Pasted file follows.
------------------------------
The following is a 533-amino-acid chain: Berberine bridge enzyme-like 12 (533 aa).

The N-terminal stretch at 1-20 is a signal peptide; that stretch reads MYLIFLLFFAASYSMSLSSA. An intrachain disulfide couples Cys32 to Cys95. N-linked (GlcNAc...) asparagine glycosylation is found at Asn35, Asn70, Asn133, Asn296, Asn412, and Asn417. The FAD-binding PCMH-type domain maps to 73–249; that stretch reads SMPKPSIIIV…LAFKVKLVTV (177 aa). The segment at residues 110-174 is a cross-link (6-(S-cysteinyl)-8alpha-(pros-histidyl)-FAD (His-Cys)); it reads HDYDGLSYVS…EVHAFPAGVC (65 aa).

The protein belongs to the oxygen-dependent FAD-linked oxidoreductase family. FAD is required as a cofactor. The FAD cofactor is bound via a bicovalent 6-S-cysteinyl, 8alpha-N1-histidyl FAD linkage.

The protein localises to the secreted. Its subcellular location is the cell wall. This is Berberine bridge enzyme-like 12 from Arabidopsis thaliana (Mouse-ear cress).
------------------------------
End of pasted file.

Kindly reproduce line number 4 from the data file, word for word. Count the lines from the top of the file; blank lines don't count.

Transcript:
The protein localises to the secreted. Its subcellular location is the cell wall. This is Berberine bridge enzyme-like 12 from Arabidopsis thaliana (Mouse-ear cress).